“Most hippie” in Washington has taken drastic action to ban drugs after state-wide decriminalization led to spiking crime and child overdose deaths. Representational image. WLADIMIR BULGAR/SCIENCE PHOTO LIBRARY/Gettyimages

After state-wide decriminalization caused crime to soar and child overdose deaths, a town that once took pride in being Washington's "most hippie" outlawed drugs.

According to Cascadia Daily, the proudly liberal community of 92,000 has reached its breaking point after the fire department responded to 223 overdose calls — or 2.5 calls per day — between Jan. and Apr. 12.

Two teenagers and a five-year-old girl who overdosed on fentanyl in March and was discovered dead by police with froth flowing from her lips are among the deceased.

According to Bellingham councilman Edwin Williams, overdoses have become so regular that one victim was dead for hours before anybody even noticed.

"A man was sitting on the curb in a parking lot with his head bowed, right out in the open ... and a police officer told me that he had been dead for at least 12 hours," Williams said. "It shocked me to my core."

In what was once a charming coastal hamlet an hour south of the Canadian border, photographs shot by The Post showed individuals slouching out in their cars, makeshift encampments of rusting RVs, and one impoverished person slouching by a shopping cart with their things.

"I have lived here for 30 years, and no, I haven't seen anything like this," Williams said. "I would characterize our city as one that is trying and willing to bend over backward to help and provide people with programs to address either addiction or homelessness.

"But at this point— the combination of COVID, the pervasiveness of fentanyl and the state law being changed— pushed everything to the limit. It was just the perfect storm and at some point, something had to be done."

On Apr. 10, city council members enacted an ordinance making it illegal to "inject, ingest, or inhale" hard narcotics in public. This is a change from the state's statute, which was passed two years earlier and decriminalized drug possession.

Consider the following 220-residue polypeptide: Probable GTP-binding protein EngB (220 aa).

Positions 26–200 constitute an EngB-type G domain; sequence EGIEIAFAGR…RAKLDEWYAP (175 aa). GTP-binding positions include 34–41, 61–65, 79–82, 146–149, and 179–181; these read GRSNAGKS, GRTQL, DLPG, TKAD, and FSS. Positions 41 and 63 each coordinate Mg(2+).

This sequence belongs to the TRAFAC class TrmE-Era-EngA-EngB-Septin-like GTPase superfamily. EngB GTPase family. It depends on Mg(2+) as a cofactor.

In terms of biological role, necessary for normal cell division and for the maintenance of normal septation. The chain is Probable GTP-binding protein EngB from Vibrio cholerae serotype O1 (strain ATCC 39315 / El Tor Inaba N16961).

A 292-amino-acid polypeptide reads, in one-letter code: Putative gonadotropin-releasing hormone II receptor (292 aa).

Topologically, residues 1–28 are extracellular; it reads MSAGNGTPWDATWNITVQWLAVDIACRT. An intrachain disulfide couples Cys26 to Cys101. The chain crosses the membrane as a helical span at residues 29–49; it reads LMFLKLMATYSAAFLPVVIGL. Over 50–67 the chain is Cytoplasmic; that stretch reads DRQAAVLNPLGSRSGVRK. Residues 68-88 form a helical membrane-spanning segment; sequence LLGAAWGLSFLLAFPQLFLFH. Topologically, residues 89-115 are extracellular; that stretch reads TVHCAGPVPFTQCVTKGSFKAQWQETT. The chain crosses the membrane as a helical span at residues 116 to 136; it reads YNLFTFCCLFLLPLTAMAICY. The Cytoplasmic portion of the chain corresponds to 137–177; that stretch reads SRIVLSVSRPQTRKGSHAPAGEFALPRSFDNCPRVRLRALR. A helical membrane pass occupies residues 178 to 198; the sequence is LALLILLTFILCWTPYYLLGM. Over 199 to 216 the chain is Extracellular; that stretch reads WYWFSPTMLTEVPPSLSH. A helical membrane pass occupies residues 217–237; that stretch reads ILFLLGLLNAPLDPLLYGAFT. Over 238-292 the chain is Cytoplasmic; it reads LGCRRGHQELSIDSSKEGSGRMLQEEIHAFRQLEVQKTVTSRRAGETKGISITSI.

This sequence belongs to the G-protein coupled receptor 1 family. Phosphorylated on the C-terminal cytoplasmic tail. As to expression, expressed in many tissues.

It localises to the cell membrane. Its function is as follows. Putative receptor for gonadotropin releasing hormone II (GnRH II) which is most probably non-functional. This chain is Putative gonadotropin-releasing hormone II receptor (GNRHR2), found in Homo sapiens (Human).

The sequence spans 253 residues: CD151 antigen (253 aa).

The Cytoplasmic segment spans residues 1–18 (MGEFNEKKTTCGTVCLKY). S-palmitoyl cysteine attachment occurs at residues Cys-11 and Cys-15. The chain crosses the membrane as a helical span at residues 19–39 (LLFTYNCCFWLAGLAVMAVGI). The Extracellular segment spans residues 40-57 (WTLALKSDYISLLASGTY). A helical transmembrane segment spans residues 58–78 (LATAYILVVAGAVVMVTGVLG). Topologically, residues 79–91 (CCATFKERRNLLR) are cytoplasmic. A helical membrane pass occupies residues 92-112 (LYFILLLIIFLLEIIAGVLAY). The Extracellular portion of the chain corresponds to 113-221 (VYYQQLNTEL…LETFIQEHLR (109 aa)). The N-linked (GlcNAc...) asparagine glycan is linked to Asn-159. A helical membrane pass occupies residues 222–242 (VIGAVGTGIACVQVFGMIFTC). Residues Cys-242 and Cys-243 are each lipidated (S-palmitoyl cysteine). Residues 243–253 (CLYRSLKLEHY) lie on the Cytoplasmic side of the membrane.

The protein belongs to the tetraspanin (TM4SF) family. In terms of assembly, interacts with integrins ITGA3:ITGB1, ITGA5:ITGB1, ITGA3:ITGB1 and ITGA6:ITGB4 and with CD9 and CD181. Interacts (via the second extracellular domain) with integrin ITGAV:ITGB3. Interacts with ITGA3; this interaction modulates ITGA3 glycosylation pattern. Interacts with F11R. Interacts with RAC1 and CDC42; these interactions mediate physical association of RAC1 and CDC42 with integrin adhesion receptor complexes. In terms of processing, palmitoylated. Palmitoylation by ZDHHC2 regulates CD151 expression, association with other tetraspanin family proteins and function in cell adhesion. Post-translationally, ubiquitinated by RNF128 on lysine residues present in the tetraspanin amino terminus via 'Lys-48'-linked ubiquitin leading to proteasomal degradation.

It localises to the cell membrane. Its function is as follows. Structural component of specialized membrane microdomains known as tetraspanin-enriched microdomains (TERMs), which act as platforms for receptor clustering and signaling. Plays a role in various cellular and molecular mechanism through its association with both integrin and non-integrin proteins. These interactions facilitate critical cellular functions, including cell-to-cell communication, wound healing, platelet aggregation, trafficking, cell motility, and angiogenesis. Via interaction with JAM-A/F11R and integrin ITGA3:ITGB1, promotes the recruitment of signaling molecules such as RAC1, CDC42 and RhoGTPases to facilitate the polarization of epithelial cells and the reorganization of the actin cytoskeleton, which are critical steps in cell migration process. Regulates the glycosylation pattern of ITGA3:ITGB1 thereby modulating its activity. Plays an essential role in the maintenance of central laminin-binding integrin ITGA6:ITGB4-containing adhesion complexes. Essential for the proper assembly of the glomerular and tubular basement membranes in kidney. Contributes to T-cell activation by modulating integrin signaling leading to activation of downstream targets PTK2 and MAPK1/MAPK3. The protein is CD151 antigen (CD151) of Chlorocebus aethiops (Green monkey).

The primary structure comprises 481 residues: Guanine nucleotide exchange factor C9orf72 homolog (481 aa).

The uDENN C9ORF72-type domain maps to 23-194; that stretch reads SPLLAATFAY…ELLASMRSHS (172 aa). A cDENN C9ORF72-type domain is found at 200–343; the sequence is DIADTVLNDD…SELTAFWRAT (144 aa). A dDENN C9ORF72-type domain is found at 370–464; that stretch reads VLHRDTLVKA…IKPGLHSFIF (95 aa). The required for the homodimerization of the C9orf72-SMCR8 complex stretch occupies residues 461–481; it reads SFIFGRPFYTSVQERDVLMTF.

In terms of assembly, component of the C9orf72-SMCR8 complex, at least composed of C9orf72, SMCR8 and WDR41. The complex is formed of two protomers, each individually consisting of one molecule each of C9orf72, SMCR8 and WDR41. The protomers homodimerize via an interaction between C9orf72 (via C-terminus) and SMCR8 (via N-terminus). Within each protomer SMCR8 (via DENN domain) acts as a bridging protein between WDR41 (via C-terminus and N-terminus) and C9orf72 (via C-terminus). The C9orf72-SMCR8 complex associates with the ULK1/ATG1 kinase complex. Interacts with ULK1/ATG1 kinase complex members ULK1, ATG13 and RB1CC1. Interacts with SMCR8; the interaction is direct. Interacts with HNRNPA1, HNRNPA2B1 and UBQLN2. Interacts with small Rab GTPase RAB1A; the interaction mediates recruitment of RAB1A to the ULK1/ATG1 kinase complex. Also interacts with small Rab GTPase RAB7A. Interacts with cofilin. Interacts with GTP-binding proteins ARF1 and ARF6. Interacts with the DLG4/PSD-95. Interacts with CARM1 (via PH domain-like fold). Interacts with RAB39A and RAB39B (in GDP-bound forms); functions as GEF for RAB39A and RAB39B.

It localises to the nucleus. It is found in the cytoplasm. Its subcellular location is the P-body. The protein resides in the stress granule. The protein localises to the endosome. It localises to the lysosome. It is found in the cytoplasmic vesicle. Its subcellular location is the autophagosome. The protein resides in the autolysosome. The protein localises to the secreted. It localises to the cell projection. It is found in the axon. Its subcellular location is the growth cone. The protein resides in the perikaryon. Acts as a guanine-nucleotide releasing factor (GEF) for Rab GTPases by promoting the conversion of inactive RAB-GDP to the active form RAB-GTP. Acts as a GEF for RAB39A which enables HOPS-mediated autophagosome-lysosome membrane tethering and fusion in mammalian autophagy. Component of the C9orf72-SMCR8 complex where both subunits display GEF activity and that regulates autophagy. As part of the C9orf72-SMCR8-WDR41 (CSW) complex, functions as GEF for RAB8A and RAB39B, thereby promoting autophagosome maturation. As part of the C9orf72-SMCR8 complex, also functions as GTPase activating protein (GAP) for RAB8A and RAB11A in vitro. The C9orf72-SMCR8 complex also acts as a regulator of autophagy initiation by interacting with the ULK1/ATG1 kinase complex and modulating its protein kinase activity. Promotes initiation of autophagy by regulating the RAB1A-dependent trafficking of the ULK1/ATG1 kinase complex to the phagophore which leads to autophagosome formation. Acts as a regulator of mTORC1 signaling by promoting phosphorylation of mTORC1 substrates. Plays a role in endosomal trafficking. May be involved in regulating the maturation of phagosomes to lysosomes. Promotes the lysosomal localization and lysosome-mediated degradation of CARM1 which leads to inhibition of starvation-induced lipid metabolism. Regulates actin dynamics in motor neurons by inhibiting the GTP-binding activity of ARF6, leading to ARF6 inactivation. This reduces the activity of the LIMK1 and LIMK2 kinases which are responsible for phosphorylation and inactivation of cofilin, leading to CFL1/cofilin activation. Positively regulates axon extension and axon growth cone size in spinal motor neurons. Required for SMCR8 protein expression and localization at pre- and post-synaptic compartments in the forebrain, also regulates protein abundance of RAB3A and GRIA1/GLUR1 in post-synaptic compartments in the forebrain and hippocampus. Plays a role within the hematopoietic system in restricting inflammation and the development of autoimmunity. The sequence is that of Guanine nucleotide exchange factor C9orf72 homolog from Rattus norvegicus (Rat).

The five-year-old girl's death, which resulted in the arrest of her parents and another individual, who have now been charged with murder, as well as the deaths of two teenagers, contributed to the city council's decision to crack down harder on drugs.

While Aaren Coleman, 17, died at his grandfather's house in King County, King County resident Emily Halasz, 15, was discovered dead on Mar. 8 at a homeless campout outside the Bellingham Home Depot.

The Whatcom County Medical Examiner's Office reports that there were 11 overdose deaths in Bellingham's Whatcom County in 2018 but that number has skyrocketed after the pandemic to 50 in 2021 and 89 in 2022.

Residents who want a "diversion rather than jail" strategy, however, have expressed some disagreement with the city's severe attitude on open drug use.

People who are detected taking strong narcotics like fentanyl or meth in public will be jailed under the new regulations, but they might simply be charged with a misdemeanor.

The policy, according to Bellingham Mayor Seth Fleetwood, will also include a "community court" component where those who are arrested might be put on a diversionary program, the specifics of which are still being worked out, New York Post reported.

Steve and Laurie Satushek, parents in Bellingham, feel that the city ordinance is insufficient. Before recently losing his battle with heroin addiction, they claim that their 29-year-old son, Mick, was let down by the state and law enforcement.

When Mick was discovered dead on Apr. 5 at the Arne Hanna Aquatic Center in the community, Laurie said that he had battled schizophrenia for more than ten years and may have been using methamphetamine and fentanyl.

The present state statute, which designates drug possession as a misdemeanor after three arrests, expires on Jul. 1.

Last month, a plan that would have imposed heavier penalties, such as a 90-day jail sentence, was unsuccessful in getting enough support in the state Senate.

Jay Inslee, the governor of Washington state, said after the bill failed to pass, "We cannot accept decriminalization in the middle of a fentanyl crisis."

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